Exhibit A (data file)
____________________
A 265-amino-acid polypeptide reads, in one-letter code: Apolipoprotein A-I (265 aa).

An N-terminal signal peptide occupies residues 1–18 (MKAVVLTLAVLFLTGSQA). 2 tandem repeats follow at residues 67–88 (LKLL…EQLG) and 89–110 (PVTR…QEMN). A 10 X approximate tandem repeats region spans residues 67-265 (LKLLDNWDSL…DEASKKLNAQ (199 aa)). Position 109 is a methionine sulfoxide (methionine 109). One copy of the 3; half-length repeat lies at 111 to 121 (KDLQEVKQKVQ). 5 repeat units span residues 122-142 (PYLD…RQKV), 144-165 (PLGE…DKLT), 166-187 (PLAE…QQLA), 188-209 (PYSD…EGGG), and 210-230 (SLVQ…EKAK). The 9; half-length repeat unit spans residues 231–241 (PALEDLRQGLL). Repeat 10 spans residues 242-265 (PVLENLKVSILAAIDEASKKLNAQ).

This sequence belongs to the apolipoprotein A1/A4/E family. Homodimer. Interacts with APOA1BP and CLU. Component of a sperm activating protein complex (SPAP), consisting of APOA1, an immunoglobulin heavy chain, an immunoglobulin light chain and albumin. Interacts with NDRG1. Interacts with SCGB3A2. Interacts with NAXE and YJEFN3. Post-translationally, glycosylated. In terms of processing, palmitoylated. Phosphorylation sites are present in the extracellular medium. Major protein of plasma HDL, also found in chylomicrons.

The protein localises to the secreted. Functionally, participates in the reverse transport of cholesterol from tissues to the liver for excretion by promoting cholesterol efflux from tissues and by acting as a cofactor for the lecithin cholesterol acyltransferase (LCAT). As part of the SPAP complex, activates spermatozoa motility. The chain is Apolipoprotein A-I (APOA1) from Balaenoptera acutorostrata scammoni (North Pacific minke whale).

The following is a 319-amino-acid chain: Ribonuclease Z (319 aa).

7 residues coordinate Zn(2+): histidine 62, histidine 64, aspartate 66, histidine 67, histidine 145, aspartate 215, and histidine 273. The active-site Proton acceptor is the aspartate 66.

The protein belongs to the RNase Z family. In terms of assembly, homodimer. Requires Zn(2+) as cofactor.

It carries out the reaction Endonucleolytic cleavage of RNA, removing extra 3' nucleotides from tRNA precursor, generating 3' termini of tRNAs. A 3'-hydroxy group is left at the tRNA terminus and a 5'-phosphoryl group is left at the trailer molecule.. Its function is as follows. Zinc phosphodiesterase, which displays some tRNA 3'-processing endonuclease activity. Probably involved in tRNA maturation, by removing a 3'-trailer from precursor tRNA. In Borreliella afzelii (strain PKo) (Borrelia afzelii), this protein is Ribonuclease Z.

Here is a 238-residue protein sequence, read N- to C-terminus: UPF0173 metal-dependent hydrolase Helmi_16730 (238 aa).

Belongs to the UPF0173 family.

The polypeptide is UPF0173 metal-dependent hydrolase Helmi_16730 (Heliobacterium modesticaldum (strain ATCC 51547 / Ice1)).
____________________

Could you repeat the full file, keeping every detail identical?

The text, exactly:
A 265-amino-acid polypeptide reads, in one-letter code: Apolipoprotein A-I (265 aa).

An N-terminal signal peptide occupies residues 1–18 (MKAVVLTLAVLFLTGSQA). 2 tandem repeats follow at residues 67–88 (LKLL…EQLG) and 89–110 (PVTR…QEMN). A 10 X approximate tandem repeats region spans residues 67-265 (LKLLDNWDSL…DEASKKLNAQ (199 aa)). Position 109 is a methionine sulfoxide (methionine 109). One copy of the 3; half-length repeat lies at 111 to 121 (KDLQEVKQKVQ). 5 repeat units span residues 122-142 (PYLD…RQKV), 144-165 (PLGE…DKLT), 166-187 (PLAE…QQLA), 188-209 (PYSD…EGGG), and 210-230 (SLVQ…EKAK). The 9; half-length repeat unit spans residues 231–241 (PALEDLRQGLL). Repeat 10 spans residues 242-265 (PVLENLKVSILAAIDEASKKLNAQ).

This sequence belongs to the apolipoprotein A1/A4/E family. Homodimer. Interacts with APOA1BP and CLU. Component of a sperm activating protein complex (SPAP), consisting of APOA1, an immunoglobulin heavy chain, an immunoglobulin light chain and albumin. Interacts with NDRG1. Interacts with SCGB3A2. Interacts with NAXE and YJEFN3. Post-translationally, glycosylated. In terms of processing, palmitoylated. Phosphorylation sites are present in the extracellular medium. Major protein of plasma HDL, also found in chylomicrons.

The protein localises to the secreted. Functionally, participates in the reverse transport of cholesterol from tissues to the liver for excretion by promoting cholesterol efflux from tissues and by acting as a cofactor for the lecithin cholesterol acyltransferase (LCAT). As part of the SPAP complex, activates spermatozoa motility. The chain is Apolipoprotein A-I (APOA1) from Balaenoptera acutorostrata scammoni (North Pacific minke whale).

The following is a 319-amino-acid chain: Ribonuclease Z (319 aa).

7 residues coordinate Zn(2+): histidine 62, histidine 64, aspartate 66, histidine 67, histidine 145, aspartate 215, and histidine 273. The active-site Proton acceptor is the aspartate 66.

The protein belongs to the RNase Z family. In terms of assembly, homodimer. Requires Zn(2+) as cofactor.

It carries out the reaction Endonucleolytic cleavage of RNA, removing extra 3' nucleotides from tRNA precursor, generating 3' termini of tRNAs. A 3'-hydroxy group is left at the tRNA terminus and a 5'-phosphoryl group is left at the trailer molecule.. Its function is as follows. Zinc phosphodiesterase, which displays some tRNA 3'-processing endonuclease activity. Probably involved in tRNA maturation, by removing a 3'-trailer from precursor tRNA. In Borreliella afzelii (strain PKo) (Borrelia afzelii), this protein is Ribonuclease Z.

Here is a 238-residue protein sequence, read N- to C-terminus: UPF0173 metal-dependent hydrolase Helmi_16730 (238 aa).

Belongs to the UPF0173 family.

The polypeptide is UPF0173 metal-dependent hydrolase Helmi_16730 (Heliobacterium modesticaldum (strain ATCC 51547 / Ice1)).